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Obama welcomes Syria deal, expects Assad compliance

US President Barack Obama speaks during a cabinet meeting in Washington, DC, on September 12, 2013.
US President Barack Obama speaks during a cabinet meeting in the Cabinet Room of the White House in Washington, DC, on September 12, 2013.

US President Barack Obama welcomed the deal reached Saturday to strip Syria of chemical weapons but said much remains to be done and warned Damascus to comply with the accord.

In a statement, Obama said that if the regime of President Bashar al-Assad does not live up to the deal Washington reached with Syria's ally Russia, "the United States remains prepared to act."

Obama said the accord was made possible 'in part' by what he called his credible threat to use force against Syria as punishment for its alleged use of chemical weapons against civilians last month.

The US says the attack killed more than 1,400 people while the regime and Russia have put the blame on the rebels.

The accord marked a very swift change in the direction of the latest chapter of the Syria crisis. Just two weeks ago Obama seemed poised to order missile strikes against Syria, with the stated goal of degrading its ability to use chemical weapons again.

Then he surprised everyone by seeking Congressional approval, effectively delaying any military action for some time. Many US lawmakers opposed more military action for a country recovering from the traumas of Iraq and Afghanistan wars and polls showed voters wary of getting involved in Syria's civil war.

In the words of Obama Saturday, "we now have the opportunity to achieve our objectives through diplomacy."

John Kerry (R) arrives with Sergei Lavrov at a press conference in Geneva on September 14, 2013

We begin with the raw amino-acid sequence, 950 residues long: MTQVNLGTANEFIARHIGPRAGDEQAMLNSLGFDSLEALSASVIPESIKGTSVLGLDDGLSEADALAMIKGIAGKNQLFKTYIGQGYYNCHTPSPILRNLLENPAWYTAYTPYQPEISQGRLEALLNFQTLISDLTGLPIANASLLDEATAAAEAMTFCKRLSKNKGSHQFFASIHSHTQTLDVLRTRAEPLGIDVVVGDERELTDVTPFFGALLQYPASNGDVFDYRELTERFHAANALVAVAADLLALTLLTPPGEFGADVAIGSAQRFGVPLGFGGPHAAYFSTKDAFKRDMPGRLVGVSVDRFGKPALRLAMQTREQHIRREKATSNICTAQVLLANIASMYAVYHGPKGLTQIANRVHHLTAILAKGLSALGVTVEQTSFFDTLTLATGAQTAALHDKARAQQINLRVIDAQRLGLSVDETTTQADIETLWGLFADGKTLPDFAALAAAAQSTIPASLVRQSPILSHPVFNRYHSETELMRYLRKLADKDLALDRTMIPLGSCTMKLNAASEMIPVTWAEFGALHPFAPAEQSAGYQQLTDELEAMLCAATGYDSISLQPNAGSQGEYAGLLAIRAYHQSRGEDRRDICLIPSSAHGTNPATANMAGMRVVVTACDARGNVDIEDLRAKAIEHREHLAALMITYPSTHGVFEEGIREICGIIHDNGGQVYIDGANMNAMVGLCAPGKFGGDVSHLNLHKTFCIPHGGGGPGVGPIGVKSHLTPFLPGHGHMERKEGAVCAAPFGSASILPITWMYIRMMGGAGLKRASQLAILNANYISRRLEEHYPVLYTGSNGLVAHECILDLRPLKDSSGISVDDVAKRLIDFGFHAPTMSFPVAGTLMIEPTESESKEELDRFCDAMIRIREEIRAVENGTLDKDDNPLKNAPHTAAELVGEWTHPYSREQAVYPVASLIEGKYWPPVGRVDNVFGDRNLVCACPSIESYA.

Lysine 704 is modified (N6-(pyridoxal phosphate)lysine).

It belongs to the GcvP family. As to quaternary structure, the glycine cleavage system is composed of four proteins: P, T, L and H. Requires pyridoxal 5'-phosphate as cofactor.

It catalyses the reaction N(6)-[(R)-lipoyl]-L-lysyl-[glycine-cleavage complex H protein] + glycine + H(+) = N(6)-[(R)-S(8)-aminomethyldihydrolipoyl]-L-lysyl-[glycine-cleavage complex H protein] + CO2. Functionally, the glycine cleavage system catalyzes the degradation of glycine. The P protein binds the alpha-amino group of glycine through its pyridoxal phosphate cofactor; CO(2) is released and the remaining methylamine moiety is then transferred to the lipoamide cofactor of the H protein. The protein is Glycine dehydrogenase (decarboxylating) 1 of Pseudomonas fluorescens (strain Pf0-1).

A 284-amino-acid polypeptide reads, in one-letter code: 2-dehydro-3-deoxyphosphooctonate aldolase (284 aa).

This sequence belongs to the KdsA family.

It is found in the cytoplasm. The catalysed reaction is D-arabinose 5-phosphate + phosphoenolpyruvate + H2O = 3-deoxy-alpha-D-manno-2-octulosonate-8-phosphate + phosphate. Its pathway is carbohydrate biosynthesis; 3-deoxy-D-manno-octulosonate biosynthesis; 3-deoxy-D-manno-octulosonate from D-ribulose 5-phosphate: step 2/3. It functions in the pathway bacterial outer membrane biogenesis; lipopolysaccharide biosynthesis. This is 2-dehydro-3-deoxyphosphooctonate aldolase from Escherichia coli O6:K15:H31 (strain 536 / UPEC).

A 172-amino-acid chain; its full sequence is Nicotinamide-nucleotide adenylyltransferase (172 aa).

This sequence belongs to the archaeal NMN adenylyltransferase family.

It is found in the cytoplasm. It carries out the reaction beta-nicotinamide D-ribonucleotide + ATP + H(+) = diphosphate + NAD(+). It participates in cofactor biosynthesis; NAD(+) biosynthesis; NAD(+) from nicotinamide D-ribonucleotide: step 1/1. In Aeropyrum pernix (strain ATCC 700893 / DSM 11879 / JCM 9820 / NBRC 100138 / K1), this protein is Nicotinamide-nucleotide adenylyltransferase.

US Secretary of State John Kerry (R) arrives with Russian Foreign Minister Sergei Lavrov to hold a joint press conference in Geneva on September 14, 2013 after they met for talks on Syria's chemical weapons.

The new accord gives Syria a week to provide details of its chemical weapons stockpiles, and says Syria must give international inspectors unfettered access to them with the goal of removing them by the middle of next year.

The accord will be encapsulated in a UN resolution under Chapter VII of the UN charter. That chapter allows for use of force to ensure compliance, although Russia is certain to opposes this once diplomacy shifts to the UN.

"While we have made important progress, much more work remains to be done," Obama said.

"The United States will continue working with Russia, the United Kingdom, France, the United Nations and others to ensure that this process is verifiable, and that there are consequences should the Assad regime not comply with the framework agreed today. And, if diplomacy fails, the United States remains prepared to act," the president added.

Earlier, in his weekly radio address, released as the accord in Geneva was emerging, Obama spoke of Assad in very harsh terms.

"A dictator must not be allowed to gas children in their beds with impunity. And we cannot risk poison gas becoming the new weapon of choice for tyrants and terrorists the world over," he said.

In his statement welcoming the accord Obama said "the use of chemical weapons anywhere in the world is an affront to human dignity and a threat to the security of people everywhere."

He said, "We have a duty to preserve a world free from the fear of chemical weapons for our children. Today marks an important step towards achieving this goal."

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